Atwood allows the conventions of pulp fiction to dominate the novel’s second half.

The Heart Goes Last jettisons the moral lessons and emotional stakes of its first two parts and instead multiplies its subplots. In particular, Atwood disturbs her characteristically plausible dystopia with off-the-rails technology. For instance, Positron invents “imprinting”—a simple brain surgery that neurologically forces the patient to sexually imprint, “like a little baby duck,” on the first thing with eyes that they see after waking up from the procedure. The presence of such implausible technology in an Atwoodian speculative novel might be excused if it were used metaphorically to explore the feminist implications of prostitution. Instead, it’s used to set up a recurring slapstick gag in which a prostitute introduced earlier in the novel develops uncontrollable sexual urges for a blue knitted teddy bear.

This technology, like every dystopian element in Atwood’s novels, underscores the fact that her characters, despite delusions to the contrary, do not have free will. Characters like Stan and Charmaine are merely the playing pieces of more powerful figures who are in turn manipulated by yet bigger fish. Atwood’s dystopian novels are about finding out who’s really in charge, and it’s never the heroes, whose desires are inevitably fabricated, their decisions coerced. Tricked into signing away their dignity and their autonomy out of desperation, the cast of The Heart Goes Last is no exception, tugged along by a series of events that have little to do with who they are and what they want.

Despite its efforts to the contrary, The Heart Goes Last also becomes an escapist power fantasy—a persistent trope in pulp fiction parodied frequently at the novel’s beginning. We’re introduced to Stan first and foremost as a sexually frustrated man, emasculated by his own unemployment and lack of sexual appeal. Stan fantasizes incessantly about having total sexual control over Charmaine—not “the sex that Charmaine enacts, like yoga, with careful breath control,” but “sex that can’t be helped. No no no, yes yes yes! That’s what he wants.” For most of the novel, Stan is tied to disinterested female partners whose dominance is incompatible with Stan’s neurotic desires.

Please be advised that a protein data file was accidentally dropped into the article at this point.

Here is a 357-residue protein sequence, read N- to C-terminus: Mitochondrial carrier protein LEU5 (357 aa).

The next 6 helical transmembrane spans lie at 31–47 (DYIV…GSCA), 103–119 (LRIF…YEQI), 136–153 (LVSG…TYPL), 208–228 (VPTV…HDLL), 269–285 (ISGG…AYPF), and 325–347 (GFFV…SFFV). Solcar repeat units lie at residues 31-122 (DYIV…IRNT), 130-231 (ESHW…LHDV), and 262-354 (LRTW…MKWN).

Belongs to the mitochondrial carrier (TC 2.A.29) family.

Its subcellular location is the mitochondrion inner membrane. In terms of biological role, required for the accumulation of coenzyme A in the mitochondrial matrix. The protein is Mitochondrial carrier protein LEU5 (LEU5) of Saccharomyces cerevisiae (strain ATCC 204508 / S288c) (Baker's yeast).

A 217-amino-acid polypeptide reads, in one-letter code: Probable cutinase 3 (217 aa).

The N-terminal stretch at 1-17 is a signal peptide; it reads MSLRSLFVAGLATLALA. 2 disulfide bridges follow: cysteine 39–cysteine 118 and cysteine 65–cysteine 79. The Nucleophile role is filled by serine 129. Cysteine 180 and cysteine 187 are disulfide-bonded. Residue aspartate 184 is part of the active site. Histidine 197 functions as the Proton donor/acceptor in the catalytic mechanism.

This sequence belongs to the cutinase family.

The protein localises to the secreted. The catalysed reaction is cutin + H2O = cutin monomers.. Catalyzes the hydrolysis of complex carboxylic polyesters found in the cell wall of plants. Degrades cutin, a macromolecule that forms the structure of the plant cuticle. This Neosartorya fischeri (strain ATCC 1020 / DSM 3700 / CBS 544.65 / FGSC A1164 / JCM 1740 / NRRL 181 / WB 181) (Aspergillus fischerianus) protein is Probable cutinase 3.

The final section of the novel, however, relies on a technological deus ex machina to stage a disturbing and implausible ending completely at odds with the novel’s insistence on depicting a world that denies everyone their fantasies. The novel’s conclusion resembles a 19th-century Dickensian denouement, or a kinky bastardization of a certain Shakespeare play about mismatched lovers that appropriately appears in The Heart Goes Last in the form of an all-male burlesque show, A Midsummer Night’s Scream.

While it begins with a recognizably Atwoodian dystopian premise, The Heart Goes Last becomes mired in the territory of pulp fiction—precisely the type of work from which speculative fiction tries to differentiate itself—and concludes with events that undermine the narrative and thematic work done by the rest of the novel. The Heart Goes Last’s disintegration into pulp fiction might be dismissed as a fluke, celebrated as Atwood embracing the pulp tradition, or interpreted as Atwood’s send-up of that tradition. But as the latest volley in a debate between Atwood and Le Guin about the definitions of speculative fiction and science fiction, the novel’s concession to pulp conventions undermines Atwood’s larger claim that the genre of speculative fiction is the antithesis of those cheesy, teenage male escapist fantasies about talking squids in outer space that are pulp novels. For fans hoping to rehabilitate “science fiction” as a genre designation rather than abandon it, The Heart Goes Last kindles hope that Atwood’s “speculative fiction” may soon collapse under the weight of its own contradictions.